It’s all about creativity and the fun of working with friends, being productive and trying to survive. It’s always a tiny idea, a rough drawing, a clumsy sound, an interesting face or building, a lyric that, little by little and with hard work and dedication, ends up an artwork, or a song , or whatever. We studied Fine Arts in London. But we've always been involved with music. Growing up listening to The Beatles and greek Rebetico playing on our father’s cassettes in the car, that was our first contact with everything we’re involved in up until now.
What or who inspired you to cross from one art form to the other?
For us, art is one solid thing. Like a delicious meal or a cocktail. Films, album covers, poets, magazines, lyrics, friends and faces, places, sentiments, memories, smells, weird stories are like ingredients for a cooking session. Depending on many different and multi- layered reasons, and each time we're liable to take either one direction or the other.
And what inspired you to go into making films?
I guess it was pretty shocking when we first came across the works of Jim Jarmusch, along with Aki Kaurismaki and the French Nouvelle Vague. We kind of saw ourselves in those films. We saw what we would like to be doing for the rest of our lives, really. Contemplating the fact that weirdos can co-exist in society by just being creative, being drunk and in love.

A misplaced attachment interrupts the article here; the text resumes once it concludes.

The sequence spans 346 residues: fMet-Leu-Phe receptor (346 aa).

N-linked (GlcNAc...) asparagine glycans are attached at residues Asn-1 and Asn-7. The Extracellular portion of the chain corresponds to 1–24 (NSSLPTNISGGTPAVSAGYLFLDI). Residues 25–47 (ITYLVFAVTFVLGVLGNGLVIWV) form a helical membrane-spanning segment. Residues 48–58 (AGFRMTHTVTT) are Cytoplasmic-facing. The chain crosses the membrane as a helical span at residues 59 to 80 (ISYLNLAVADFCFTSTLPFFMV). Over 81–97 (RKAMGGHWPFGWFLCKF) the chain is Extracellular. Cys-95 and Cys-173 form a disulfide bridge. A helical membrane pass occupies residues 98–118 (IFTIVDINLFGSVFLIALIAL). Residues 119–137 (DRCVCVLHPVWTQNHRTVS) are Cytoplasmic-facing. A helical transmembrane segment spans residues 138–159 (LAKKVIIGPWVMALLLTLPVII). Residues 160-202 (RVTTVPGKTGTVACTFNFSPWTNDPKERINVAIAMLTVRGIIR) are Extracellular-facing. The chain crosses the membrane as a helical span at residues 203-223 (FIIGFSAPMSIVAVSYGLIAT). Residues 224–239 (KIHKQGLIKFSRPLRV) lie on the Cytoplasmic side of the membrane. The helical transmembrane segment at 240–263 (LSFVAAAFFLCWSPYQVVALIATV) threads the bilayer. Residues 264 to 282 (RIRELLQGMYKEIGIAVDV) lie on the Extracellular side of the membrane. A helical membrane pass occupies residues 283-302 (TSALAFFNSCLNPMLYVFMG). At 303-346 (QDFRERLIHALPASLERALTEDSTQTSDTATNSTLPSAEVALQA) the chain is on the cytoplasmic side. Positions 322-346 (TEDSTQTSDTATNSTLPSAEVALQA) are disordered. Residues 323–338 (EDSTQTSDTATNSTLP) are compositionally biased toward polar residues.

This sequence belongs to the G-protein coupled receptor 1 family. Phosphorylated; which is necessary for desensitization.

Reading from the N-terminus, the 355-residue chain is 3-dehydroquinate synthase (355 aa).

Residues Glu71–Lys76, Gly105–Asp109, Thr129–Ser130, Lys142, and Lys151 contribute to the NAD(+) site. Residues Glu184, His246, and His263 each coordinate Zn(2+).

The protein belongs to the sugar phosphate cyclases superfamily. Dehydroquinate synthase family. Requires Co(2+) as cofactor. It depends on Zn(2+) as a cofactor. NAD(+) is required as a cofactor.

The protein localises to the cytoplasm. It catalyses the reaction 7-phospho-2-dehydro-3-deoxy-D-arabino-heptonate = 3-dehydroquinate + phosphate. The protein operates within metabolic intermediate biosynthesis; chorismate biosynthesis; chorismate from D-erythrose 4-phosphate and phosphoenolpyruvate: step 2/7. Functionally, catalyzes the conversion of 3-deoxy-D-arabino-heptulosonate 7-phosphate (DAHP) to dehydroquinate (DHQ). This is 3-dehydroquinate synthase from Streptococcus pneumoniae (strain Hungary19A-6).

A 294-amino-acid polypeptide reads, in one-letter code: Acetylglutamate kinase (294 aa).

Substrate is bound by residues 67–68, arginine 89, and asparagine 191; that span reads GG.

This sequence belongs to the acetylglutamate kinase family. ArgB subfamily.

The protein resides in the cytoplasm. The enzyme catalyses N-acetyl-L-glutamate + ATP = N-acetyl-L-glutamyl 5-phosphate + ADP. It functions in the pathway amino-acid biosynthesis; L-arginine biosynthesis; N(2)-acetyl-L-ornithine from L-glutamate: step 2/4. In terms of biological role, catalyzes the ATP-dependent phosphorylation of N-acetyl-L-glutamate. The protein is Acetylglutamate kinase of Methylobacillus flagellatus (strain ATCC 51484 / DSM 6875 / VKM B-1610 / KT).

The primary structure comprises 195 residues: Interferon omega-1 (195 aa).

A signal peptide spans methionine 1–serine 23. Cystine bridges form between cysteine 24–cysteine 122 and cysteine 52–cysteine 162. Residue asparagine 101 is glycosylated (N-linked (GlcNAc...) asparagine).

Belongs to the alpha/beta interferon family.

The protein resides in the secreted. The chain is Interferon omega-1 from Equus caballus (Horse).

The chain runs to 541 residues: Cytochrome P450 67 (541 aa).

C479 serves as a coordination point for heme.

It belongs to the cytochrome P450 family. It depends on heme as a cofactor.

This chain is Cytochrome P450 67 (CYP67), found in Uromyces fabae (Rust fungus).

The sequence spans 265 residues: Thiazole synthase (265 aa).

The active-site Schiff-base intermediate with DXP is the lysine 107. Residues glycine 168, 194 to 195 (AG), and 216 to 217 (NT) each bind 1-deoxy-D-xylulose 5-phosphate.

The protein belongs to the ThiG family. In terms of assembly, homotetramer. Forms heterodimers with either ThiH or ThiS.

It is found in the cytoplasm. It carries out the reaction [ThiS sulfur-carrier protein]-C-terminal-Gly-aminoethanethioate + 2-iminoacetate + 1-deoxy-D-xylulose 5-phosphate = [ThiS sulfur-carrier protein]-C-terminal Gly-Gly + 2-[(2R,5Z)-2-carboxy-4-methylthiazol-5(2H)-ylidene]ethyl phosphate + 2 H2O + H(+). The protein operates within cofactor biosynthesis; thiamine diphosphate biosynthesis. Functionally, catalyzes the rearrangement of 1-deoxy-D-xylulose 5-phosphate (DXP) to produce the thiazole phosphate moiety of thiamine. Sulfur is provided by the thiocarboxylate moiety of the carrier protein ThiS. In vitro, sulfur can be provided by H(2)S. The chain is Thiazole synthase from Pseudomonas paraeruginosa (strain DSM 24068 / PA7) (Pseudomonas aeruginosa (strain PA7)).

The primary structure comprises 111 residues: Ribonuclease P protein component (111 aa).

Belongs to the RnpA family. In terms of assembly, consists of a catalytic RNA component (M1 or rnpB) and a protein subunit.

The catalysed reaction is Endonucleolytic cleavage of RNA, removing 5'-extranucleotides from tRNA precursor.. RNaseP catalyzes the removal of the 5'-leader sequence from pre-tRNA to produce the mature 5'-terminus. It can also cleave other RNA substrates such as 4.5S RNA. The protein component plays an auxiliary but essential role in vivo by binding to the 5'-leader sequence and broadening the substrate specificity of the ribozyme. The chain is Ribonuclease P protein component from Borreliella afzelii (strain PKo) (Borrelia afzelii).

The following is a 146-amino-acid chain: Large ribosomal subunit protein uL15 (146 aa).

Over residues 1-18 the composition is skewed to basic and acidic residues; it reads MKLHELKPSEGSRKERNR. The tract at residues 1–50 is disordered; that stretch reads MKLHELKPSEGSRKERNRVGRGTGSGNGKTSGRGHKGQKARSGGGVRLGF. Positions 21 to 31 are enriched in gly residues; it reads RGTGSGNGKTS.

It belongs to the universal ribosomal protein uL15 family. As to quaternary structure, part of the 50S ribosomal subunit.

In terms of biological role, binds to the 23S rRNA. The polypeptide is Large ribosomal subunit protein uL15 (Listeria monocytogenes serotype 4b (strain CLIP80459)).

Did that coincide with you getting into music?
Well, after eventually buying a 4 track tape recorder, we soon realized it was cheap fun, it was also so fucking exciting to produce and play our own stuff live. Aside from that, it was also a mixture of what we were into at the time, things like Andy Warhol with The Velvet Underground, the NY No-Wave scene that wasn't only about music but art, films and poetry, bands like Television Personalities. The whole DIY culture of the late 70’s really kicked our ass in and pushed us to go and do it.